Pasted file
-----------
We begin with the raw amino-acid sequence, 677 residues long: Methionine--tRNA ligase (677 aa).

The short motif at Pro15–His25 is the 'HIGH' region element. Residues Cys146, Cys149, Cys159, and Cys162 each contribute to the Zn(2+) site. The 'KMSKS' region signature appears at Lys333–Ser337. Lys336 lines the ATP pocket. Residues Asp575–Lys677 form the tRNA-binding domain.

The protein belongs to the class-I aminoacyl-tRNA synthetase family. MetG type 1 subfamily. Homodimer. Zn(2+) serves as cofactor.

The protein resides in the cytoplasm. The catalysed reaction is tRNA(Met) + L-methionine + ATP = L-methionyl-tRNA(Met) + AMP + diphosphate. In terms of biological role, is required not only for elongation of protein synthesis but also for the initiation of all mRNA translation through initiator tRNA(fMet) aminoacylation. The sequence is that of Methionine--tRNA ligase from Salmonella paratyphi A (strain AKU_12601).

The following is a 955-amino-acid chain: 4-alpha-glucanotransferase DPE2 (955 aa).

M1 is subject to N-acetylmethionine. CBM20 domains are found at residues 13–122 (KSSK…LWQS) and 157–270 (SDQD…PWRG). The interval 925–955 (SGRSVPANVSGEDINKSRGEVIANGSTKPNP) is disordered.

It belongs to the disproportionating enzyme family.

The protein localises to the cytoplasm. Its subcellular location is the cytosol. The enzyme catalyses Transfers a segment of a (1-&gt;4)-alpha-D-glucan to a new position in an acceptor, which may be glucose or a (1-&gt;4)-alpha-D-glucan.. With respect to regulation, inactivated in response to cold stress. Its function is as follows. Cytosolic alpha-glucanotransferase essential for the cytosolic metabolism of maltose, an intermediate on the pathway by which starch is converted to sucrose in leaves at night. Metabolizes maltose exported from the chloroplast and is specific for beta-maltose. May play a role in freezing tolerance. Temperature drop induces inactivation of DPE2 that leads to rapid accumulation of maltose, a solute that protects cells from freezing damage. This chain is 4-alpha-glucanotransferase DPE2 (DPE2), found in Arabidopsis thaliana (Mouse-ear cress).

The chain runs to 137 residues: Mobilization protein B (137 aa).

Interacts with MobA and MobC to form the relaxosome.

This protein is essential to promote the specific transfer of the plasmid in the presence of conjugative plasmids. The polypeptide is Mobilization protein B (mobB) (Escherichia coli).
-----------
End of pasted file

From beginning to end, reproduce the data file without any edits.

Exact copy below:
We begin with the raw amino-acid sequence, 677 residues long: Methionine--tRNA ligase (677 aa).

The short motif at Pro15–His25 is the 'HIGH' region element. Residues Cys146, Cys149, Cys159, and Cys162 each contribute to the Zn(2+) site. The 'KMSKS' region signature appears at Lys333–Ser337. Lys336 lines the ATP pocket. Residues Asp575–Lys677 form the tRNA-binding domain.

The protein belongs to the class-I aminoacyl-tRNA synthetase family. MetG type 1 subfamily. Homodimer. Zn(2+) serves as cofactor.

The protein resides in the cytoplasm. The catalysed reaction is tRNA(Met) + L-methionine + ATP = L-methionyl-tRNA(Met) + AMP + diphosphate. In terms of biological role, is required not only for elongation of protein synthesis but also for the initiation of all mRNA translation through initiator tRNA(fMet) aminoacylation. The sequence is that of Methionine--tRNA ligase from Salmonella paratyphi A (strain AKU_12601).

The following is a 955-amino-acid chain: 4-alpha-glucanotransferase DPE2 (955 aa).

M1 is subject to N-acetylmethionine. CBM20 domains are found at residues 13–122 (KSSK…LWQS) and 157–270 (SDQD…PWRG). The interval 925–955 (SGRSVPANVSGEDINKSRGEVIANGSTKPNP) is disordered.

It belongs to the disproportionating enzyme family.

The protein localises to the cytoplasm. Its subcellular location is the cytosol. The enzyme catalyses Transfers a segment of a (1-&gt;4)-alpha-D-glucan to a new position in an acceptor, which may be glucose or a (1-&gt;4)-alpha-D-glucan.. With respect to regulation, inactivated in response to cold stress. Its function is as follows. Cytosolic alpha-glucanotransferase essential for the cytosolic metabolism of maltose, an intermediate on the pathway by which starch is converted to sucrose in leaves at night. Metabolizes maltose exported from the chloroplast and is specific for beta-maltose. May play a role in freezing tolerance. Temperature drop induces inactivation of DPE2 that leads to rapid accumulation of maltose, a solute that protects cells from freezing damage. This chain is 4-alpha-glucanotransferase DPE2 (DPE2), found in Arabidopsis thaliana (Mouse-ear cress).

The chain runs to 137 residues: Mobilization protein B (137 aa).

Interacts with MobA and MobC to form the relaxosome.

This protein is essential to promote the specific transfer of the plasmid in the presence of conjugative plasmids. The polypeptide is Mobilization protein B (mobB) (Escherichia coli).